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I'm looking to integrate the RPi inside of a router and then have it as a meshnet network node. And since its integrated inside the router, it will always be on and connected to the internet. Integrated as in just soldering or somehow plugging in the Ethernet port to the routers Ethernet ports.

Now the question, is there an image that has the meshnet + cjdns setup already? All I would need to do is just plug it to the ethernet port. And I'm guessing I have to turn the Rpi to an access point?

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A quick internet search, and the fact that currently we only have one other "meshnet" reference here (an answer on this question) strongly implies there is no such ready to go solution (but see the last paragraph).

You may find this interesting:

https://superuser.com/q/382519/257378

I'm inclined to agree with the accepted answer there that the Pi is not the best choice for this, especially since the 100 Mbps ethernet shares a bus with the potential bandwidth-hog of USB -- an issue that might become more serious if you want a wifi AP too. Which then raises a question about this:

I'm looking to integrate the RPi inside of a router and then have it as a meshnet network node.

If you mean you want to exploit the router hardware but use the pi because it makes life easier, I won't say it is impossible, but it is on the zany and impractical side. Of course a lot can be learned that way, it comes down to what you want to get out of this.

The combined USB/Ethernet bus, max ~240 Mbps, is the fastest connection the pi has. You cannot add significantly to it with some kind of serial or I2C connection. And there is only one of them, so if you are intending to pipe data back and forth to another system (the router), you are going to be lucky to get 100 Mbps in the end no matter how you do it. So how feasible this is depends completely on what kind of service you intent to provide.

Of course, I do not think you have to pipe all the data through the pi...but in that case I also think you need to do a lot of software work on both sides. You are very unlikely to find a ready-made solution for this because it is, again, not something most people would consider practical.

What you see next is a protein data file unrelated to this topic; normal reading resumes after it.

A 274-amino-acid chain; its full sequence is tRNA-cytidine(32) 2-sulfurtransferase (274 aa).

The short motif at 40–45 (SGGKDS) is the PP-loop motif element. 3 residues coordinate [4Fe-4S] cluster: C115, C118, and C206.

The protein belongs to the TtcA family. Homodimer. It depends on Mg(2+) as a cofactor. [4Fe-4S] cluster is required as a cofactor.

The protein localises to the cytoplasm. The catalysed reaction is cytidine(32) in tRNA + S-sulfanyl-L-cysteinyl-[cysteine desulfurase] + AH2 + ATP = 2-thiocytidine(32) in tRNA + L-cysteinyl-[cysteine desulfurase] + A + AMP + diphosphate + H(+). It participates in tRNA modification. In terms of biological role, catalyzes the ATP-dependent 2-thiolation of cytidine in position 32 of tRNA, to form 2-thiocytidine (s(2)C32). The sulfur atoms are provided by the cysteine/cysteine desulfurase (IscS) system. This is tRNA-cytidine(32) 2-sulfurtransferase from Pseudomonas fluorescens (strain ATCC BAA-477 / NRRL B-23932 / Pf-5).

I did find this image:

NYC Meshberry

The page is still there, but the Raspbian based image they refer would now be two years old, and presumably this is for that particular urban meshnet. Neither of these things makes it useless at least as a reference point, however, if you are serious and have a decent grasp on the OS and relevant software.

Hyperboria would presumably be another good reference point.

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  • i would only need max 1mbps bandwidth within the mesh network or less. As I want to test out loading a blockchain (nxt) onto these devices and have them all connected. I'm not intending these to route internet traffic or load anything from the internet. The only thing the user can access is the nxt blockchain gui. Dec 29 '15 at 5:35
  • Feel free to ignore my warning, but I sense an XY problem. Why is it you feel you need meshnet for this? It is certainly going to be far more awkward that just using the pi as a base station for a WLAN. In the question you mention using it as an "access point" but AFAICT meshnets do not have access points, they are ad hoc. If you understand what you are doing, great, but if you are new to networking you might want to ask different questions...
    – goldilocks
    Dec 29 '15 at 14:24

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